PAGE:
Tag Archives: Charis Hill

Raising Awareness on the Runway | I Took Ankylosing Spondylitis to New York Fashion Week

I modeled in New York Fashion Week recently.

Some might say it was a dream come true, but for me it was someone else’s dream I fell into. Alice didn’t expect to fall down a hole into Wonderland, and I didn’t expect to be diagnosed with a lifelong progressive disease when I was 26.

Around the time I was diagnosed with Ankylosing Spondylitis in 2013 I began modeling. Neither the diagnosis nor the modeling were expected. One happened by an invite I almost grudgingly accepted from a friend. The other happened via email from my estranged father. You can figure out which was which – at least I hope you can.

When I began modeling I had just begun hating my body. It had betrayed me by getting sick after decades of playing soccer, running marathons, and being a professional mover; none of which I could continue regularly after I was diagnosed. Being an athlete had been my whole identity. Suddenly I wasn’t anymore, and not by choice.

Being in front of the camera helped rebuild self-esteem and I began to love my body again, which surprised me. But, even more than enjoying being photographed, I uncovered a treasure trove of humanity behind the scenes. When I began sharing my story with Ankylosing Spondylitis (AS), I found many models, hair and makeup artists, designers, and photographers with their own stories of chronic disease.

We are by and large fed stories of health, ability, and perfection by the polished images we see of models on the runway or in magazines. We tend to believe models are perfect, healthy, able beings with happy lives. And in an industry known for celebrating a very narrow, specific type of beauty and body, nonconformity is ill-advised if you’re in the thick of it.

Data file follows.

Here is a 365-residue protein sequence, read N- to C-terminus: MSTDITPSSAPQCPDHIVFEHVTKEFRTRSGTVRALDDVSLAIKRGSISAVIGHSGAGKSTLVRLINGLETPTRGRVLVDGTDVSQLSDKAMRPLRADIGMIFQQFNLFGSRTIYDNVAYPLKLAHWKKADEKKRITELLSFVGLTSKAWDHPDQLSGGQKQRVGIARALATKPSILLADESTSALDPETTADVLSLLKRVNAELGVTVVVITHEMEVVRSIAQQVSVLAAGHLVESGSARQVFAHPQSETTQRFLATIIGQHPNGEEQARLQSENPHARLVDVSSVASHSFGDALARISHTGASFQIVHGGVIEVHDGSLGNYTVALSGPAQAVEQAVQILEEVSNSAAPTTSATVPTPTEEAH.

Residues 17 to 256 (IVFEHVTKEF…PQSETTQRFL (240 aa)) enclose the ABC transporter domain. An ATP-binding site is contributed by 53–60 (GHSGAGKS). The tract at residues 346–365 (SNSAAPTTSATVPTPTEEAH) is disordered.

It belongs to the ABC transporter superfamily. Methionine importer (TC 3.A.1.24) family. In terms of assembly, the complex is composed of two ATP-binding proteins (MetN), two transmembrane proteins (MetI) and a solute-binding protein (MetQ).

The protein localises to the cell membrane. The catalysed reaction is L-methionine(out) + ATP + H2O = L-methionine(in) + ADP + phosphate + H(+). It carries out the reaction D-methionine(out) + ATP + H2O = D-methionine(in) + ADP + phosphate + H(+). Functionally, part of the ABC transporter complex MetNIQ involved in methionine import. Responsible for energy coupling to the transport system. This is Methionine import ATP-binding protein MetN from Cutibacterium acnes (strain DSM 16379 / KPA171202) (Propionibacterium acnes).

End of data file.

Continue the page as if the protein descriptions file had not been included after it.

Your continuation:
I learned quickly how easy it is to feign – yet also truly find – confidence and identity when performing for the cameras.

Image by Glenn Jones/Ikona Photography ©2014. My first in-studio photo shoot ever. I had no idea what I was getting myself into.

But anyone who knows me knows I’m not known for my conformity, so it wasn’t long before I was being myself. Continue reading Raising Awareness on the Runway | I Took Ankylosing Spondylitis to New York Fashion Week

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I Talked with Zach, the Try Guy with Ankylosing Spondylitis (Part II)

Since Zach’s vlog announcement of his Ankylosing Spondylitis (AS) diagnosis in September 2017, the video has been viewed over 4.9 million times (as of time of this publication).

In part one of this series I talked about Zach’s story’s impact, the validation that came with his diagnosis, and lessons learned living with a disease that is always beneath the surface.

In part two I dive deeper into Zach’s decision to announce his diagnosis on YouTube, his approach to coping with AS, and whether he calls himself an advocate. Finally, I’ll share his exclusive message to the AS community.

Before I continue, I want to clarify that I am neither doctor nor medical professional. None of the following should be taken as diagnostic, medical or treatment advice. Please consult with your physician before starting, stopping, or changing treatment.

Let’s get started.

Why the video? Continue reading I Talked with Zach, the Try Guy with Ankylosing Spondylitis (Part II)

I talked with Zach, the Try Guy with Ankylosing Spondylitis (part I)

When Try Guys member Zach Kornfeld announced he has Ankylosing Spondylitis (AS) in September 2017 I was so relieved.